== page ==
Saturday, February 23, 2019

What is Fundamentalism? (Redux)

As I indicated last month (here), this year I am planning to update my book Fed Up with Fundamentalism (2007) and to re-publish it at year’s end. In that connection, here are highlights from the (slightly) updated first chapter.
Beginnings of Christian Fundamentalism
In the first main section of the chapter, I explain that fundamentalism was originally “a sincere movement to preserve or to restore the true faith.” That is, it was not militant—and it certainly was not political as the Christian Right has been in recent years.
Even though there were some precursors, the actual beginning of what came to be called fundamentalism was the publishing of twelve small books between 1910 and 1915. The overarching title of the twelve volumes was The Fundamentals: A Testimony to the Truth.
In June 1920, the Northern Baptist Convention held a conference on “The Fundamentals of Our Baptist Faith” in Buffalo, New York. Writing about that conference in the Baptist publication The Watchman-Examiner, C.L. Laws, the editor, proposed that those “who mean to do battle royal for the fundamentals shall be called ‘Fundamentalists.’”
Laws’s proposed term seems to be the first public use of the word “fundamentalist.”
Changes in Christian Fundamentalism
During its first 25 years, from 1915 to 1940, there was a considerable shift from being the kind of “mainstream” movement it was in the beginning to being a separatist and a more militant movement.
The Scopes Trial of 1925 marked a definitive change in attitudes toward fundamentalism—thanks mainly to the daily newspaper reports written by reporter H.L. Mencken of the Baltimore Sun. By the end of that “trial of the century,” for most in the general public, and for many even in the churches, fundamentalism was largely discredited. 
The picture is a scene from "Inherit the Wind," a movie about the Scopes Trial.
For the next several decades, then, fundamentalism was “alive and well” only among the militant “biblical separatists.” Four of the most influential proponents of this new type of fundamentalism were J. Frank Norris, J. Gresham Machen (to whom I referred in a recent blog article), Bob Jones, and John R. Rice.
Of these four, Norris (1877~1952) was the most colorful—and the best example of militant fundamentalism. Barry Hankins of Baylor University published his biography of Norris under the title God’s Rascal.
Hankins writes, “While some became militant because they were fundamentalists, Norris became a fundamentalist, in part at least, because he was militant by nature” (p. 176).
Earlier in his book, Hankins states: “Militancy was the indispensable characteristic of fundamentalism—the one that distinguished fundamentalists from other conservative evangelicals” (p. 44).
In this regard, it is important to remember the words spoken before 1925 by the early anti-fundamentalist leader Harry Emerson Fosdick: “All Fundamentalists are conservatives, but not all conservatives are Fundamentalists.”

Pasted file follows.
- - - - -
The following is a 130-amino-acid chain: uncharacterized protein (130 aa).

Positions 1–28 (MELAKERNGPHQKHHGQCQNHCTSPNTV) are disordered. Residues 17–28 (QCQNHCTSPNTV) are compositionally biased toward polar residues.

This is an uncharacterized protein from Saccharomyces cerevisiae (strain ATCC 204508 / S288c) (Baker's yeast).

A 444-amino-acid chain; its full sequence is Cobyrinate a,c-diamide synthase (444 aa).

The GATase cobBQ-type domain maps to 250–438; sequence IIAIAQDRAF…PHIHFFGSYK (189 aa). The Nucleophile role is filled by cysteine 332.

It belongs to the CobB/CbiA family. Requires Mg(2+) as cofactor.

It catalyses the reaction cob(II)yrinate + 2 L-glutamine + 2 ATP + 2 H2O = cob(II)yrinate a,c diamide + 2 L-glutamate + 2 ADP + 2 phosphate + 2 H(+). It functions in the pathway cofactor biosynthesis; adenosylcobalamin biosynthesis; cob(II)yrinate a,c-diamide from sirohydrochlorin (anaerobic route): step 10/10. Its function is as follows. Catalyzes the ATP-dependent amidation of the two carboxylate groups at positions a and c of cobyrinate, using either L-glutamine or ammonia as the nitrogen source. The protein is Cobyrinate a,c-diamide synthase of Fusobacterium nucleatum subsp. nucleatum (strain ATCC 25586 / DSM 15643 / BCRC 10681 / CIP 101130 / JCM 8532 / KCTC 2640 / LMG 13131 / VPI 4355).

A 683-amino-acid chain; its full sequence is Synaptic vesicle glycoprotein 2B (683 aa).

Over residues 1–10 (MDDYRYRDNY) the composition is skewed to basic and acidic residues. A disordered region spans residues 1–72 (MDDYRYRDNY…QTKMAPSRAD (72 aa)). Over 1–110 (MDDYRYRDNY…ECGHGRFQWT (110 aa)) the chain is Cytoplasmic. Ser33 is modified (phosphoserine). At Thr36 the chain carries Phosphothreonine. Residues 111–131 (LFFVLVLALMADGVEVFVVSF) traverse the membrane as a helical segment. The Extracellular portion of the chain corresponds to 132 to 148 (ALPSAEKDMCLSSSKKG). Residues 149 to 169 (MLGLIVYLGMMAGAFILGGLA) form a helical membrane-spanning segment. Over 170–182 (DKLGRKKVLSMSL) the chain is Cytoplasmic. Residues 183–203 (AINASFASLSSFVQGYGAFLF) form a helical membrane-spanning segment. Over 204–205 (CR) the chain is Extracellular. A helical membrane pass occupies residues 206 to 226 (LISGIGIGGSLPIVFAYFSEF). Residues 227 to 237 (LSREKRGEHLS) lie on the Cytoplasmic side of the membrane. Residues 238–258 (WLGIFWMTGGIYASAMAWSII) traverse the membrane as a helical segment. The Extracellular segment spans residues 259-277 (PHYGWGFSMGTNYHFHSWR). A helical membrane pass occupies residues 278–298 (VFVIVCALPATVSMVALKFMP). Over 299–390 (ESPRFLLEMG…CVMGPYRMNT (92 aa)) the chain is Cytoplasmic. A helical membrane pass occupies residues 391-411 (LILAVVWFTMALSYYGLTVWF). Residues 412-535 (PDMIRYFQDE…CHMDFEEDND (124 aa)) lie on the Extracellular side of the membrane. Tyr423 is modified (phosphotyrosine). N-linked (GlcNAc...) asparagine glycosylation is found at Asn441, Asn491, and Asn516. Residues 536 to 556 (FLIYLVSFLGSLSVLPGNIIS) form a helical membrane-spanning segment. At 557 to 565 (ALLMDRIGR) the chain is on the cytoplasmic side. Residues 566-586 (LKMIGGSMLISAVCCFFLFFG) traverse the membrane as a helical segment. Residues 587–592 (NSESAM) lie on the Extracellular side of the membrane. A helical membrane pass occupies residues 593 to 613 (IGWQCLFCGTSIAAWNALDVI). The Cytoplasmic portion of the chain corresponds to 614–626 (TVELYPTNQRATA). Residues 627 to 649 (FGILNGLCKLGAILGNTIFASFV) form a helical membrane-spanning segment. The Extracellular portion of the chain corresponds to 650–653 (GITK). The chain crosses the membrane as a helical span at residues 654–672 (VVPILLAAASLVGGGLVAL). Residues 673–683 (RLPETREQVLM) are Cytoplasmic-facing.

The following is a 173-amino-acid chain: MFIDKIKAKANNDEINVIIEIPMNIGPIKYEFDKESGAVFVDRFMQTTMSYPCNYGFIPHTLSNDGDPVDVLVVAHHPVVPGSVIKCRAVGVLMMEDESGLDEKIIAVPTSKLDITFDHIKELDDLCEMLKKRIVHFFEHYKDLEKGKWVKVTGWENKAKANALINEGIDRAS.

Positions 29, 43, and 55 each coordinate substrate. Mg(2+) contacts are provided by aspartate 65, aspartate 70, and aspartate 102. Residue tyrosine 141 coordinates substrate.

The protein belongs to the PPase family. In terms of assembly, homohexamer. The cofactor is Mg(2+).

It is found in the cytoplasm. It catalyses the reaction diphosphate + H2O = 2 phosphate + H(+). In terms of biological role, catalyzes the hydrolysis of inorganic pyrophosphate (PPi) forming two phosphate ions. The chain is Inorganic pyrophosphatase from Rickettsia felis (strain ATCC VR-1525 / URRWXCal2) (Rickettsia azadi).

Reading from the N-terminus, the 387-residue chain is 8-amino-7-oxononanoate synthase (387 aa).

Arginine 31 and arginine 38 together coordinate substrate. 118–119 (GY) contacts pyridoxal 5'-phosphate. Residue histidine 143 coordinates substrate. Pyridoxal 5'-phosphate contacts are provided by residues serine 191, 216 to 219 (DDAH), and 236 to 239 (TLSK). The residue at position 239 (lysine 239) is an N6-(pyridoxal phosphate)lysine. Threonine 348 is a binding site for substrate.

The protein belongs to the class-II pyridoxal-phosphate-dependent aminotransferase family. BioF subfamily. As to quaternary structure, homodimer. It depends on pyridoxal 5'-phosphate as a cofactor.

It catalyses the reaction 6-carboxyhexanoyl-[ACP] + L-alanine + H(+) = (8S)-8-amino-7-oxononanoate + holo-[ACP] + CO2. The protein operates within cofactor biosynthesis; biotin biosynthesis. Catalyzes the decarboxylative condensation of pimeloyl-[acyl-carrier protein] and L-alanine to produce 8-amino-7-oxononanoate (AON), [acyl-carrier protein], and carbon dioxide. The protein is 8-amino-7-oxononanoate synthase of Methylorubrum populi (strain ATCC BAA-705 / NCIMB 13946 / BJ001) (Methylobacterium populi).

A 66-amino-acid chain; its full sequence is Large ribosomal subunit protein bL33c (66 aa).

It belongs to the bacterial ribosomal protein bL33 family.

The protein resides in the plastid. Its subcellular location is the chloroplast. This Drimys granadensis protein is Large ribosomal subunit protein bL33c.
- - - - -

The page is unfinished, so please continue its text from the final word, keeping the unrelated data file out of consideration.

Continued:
Shifts in Terms for Fundamentalism
Because of the negative connotations of the term fundamentalism, in the 1940s under the leadership of Carl F.H. Henry, among others, a group of “moderate fundamentalists” formed the National Association of Evangelicals and the movement came to be known by the name “neo-evangelicalism” instead of fundamentalism.
Gradually, the “neo-“ part of the new term was dropped, and conservative Christianity came to be known as just evangelicalism. Still, there were differences in their ranks: there were those who were more progressive, such as people like Jimmy Carter. Time magazine declared 1976, the year Carter was elected President, as the “year of the evangelical.”
Unlike the more progressive evangelicals such as Carter, there were still many conservatives who formed a large part of that wing of the church—and so it remains today. Accordingly, “conservative evangelical” is now largely a synonym for “fundamentalist.”


  1. I don't think my Fundamental and Evangelical friends would agree with that appraisal. They see each other as quite distinct, and some still won't even associate with the other.

    1. Please see my long, two-part response below.

  2. Morning Leroy. I read the entire post and appreciate the way you developed it. Anyone writing about the subject today will have a good grounding in the perimeters of the phenomenon. I’ve never been comfortable with being known by any of these terms.

  3. The first comment received this morning was from a Thinking Friend whose opinions/comments I take very seriously. She wrote,

    "Reading this first part, 'Accordingly, 'conservative evangelical' is now largely a synonym for “fundamentalist”' seems divisive, like you’ve drawn a line in the sand or trying to put people in a box. Like I said before, I don’t even recognize some of the 'evangelical' Christianity you describe and I don’t like being lumped in with all of that.

    "In this day and age when people are so polarized, how about writing a book about how people could join together to get on with the business of the Kingdom work that needs to be done?"